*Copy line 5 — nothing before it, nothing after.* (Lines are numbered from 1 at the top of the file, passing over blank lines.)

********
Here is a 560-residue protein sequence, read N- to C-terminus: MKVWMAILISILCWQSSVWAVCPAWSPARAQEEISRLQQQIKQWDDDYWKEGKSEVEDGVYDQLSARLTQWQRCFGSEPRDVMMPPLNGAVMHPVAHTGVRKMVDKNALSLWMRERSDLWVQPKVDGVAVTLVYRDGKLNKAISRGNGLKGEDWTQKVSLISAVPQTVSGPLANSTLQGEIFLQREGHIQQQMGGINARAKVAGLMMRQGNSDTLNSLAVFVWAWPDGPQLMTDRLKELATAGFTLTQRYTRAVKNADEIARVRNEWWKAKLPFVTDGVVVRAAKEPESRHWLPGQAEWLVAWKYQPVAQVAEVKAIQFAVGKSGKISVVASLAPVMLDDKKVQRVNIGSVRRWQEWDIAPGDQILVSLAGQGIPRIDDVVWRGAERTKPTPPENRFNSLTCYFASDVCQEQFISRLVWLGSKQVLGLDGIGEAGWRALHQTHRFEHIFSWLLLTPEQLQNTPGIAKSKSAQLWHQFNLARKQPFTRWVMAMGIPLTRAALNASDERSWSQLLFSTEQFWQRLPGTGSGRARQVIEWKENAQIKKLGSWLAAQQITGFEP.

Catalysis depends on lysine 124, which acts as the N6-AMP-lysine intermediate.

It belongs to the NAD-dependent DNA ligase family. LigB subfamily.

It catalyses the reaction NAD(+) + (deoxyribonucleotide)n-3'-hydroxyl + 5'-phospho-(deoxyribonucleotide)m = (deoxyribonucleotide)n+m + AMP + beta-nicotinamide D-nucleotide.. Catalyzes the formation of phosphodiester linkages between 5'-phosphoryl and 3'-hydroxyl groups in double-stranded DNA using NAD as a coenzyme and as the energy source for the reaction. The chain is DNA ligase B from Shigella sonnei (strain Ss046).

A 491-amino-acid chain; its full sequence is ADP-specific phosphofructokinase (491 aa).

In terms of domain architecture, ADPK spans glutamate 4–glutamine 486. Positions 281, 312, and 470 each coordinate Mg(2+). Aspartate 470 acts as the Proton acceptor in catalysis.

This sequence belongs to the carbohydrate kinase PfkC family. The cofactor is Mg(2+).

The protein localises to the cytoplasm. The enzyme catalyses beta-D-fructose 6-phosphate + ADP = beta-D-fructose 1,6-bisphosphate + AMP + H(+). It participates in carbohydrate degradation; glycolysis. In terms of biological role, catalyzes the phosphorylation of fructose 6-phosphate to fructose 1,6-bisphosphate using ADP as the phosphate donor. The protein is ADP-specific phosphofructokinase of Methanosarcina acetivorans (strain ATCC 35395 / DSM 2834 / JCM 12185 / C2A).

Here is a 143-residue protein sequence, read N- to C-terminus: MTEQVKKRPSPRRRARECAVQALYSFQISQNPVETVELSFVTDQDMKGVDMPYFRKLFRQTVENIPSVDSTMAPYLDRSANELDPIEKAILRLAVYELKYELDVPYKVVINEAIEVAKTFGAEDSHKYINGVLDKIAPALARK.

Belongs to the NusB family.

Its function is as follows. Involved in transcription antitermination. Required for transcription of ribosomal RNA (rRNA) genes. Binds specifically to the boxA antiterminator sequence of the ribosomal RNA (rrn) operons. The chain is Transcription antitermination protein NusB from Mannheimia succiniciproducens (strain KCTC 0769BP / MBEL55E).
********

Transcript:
A 491-amino-acid chain; its full sequence is ADP-specific phosphofructokinase (491 aa).